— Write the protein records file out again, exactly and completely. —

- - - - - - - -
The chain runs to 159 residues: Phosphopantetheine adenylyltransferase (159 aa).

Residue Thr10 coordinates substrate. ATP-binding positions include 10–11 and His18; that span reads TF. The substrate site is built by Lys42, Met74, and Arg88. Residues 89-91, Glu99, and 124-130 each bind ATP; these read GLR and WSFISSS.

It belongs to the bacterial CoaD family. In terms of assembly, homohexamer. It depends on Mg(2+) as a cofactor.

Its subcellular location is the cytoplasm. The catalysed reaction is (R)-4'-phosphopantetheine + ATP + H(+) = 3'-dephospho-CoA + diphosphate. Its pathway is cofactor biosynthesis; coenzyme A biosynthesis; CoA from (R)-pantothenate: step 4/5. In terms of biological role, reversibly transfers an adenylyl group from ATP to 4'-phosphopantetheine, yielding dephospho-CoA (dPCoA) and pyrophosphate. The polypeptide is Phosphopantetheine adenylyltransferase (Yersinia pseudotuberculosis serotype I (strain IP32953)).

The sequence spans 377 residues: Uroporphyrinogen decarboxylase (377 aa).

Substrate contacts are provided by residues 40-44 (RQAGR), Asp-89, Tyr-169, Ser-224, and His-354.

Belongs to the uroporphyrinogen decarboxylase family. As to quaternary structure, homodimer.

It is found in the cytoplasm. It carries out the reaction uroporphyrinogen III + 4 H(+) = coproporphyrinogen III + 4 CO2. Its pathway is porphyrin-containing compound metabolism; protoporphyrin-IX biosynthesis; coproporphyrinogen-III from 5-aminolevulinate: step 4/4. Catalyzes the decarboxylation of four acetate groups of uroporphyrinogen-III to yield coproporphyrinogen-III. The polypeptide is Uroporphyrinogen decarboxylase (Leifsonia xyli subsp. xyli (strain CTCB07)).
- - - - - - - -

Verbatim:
The chain runs to 159 residues: Phosphopantetheine adenylyltransferase (159 aa).

Residue Thr10 coordinates substrate. ATP-binding positions include 10–11 and His18; that span reads TF. The substrate site is built by Lys42, Met74, and Arg88. Residues 89-91, Glu99, and 124-130 each bind ATP; these read GLR and WSFISSS.

It belongs to the bacterial CoaD family. In terms of assembly, homohexamer. It depends on Mg(2+) as a cofactor.

Its subcellular location is the cytoplasm. The catalysed reaction is (R)-4'-phosphopantetheine + ATP + H(+) = 3'-dephospho-CoA + diphosphate. Its pathway is cofactor biosynthesis; coenzyme A biosynthesis; CoA from (R)-pantothenate: step 4/5. In terms of biological role, reversibly transfers an adenylyl group from ATP to 4'-phosphopantetheine, yielding dephospho-CoA (dPCoA) and pyrophosphate. The polypeptide is Phosphopantetheine adenylyltransferase (Yersinia pseudotuberculosis serotype I (strain IP32953)).

The sequence spans 377 residues: Uroporphyrinogen decarboxylase (377 aa).

Substrate contacts are provided by residues 40-44 (RQAGR), Asp-89, Tyr-169, Ser-224, and His-354.

Belongs to the uroporphyrinogen decarboxylase family. As to quaternary structure, homodimer.

It is found in the cytoplasm. It carries out the reaction uroporphyrinogen III + 4 H(+) = coproporphyrinogen III + 4 CO2. Its pathway is porphyrin-containing compound metabolism; protoporphyrin-IX biosynthesis; coproporphyrinogen-III from 5-aminolevulinate: step 4/4. Catalyzes the decarboxylation of four acetate groups of uroporphyrinogen-III to yield coproporphyrinogen-III. The polypeptide is Uroporphyrinogen decarboxylase (Leifsonia xyli subsp. xyli (strain CTCB07)).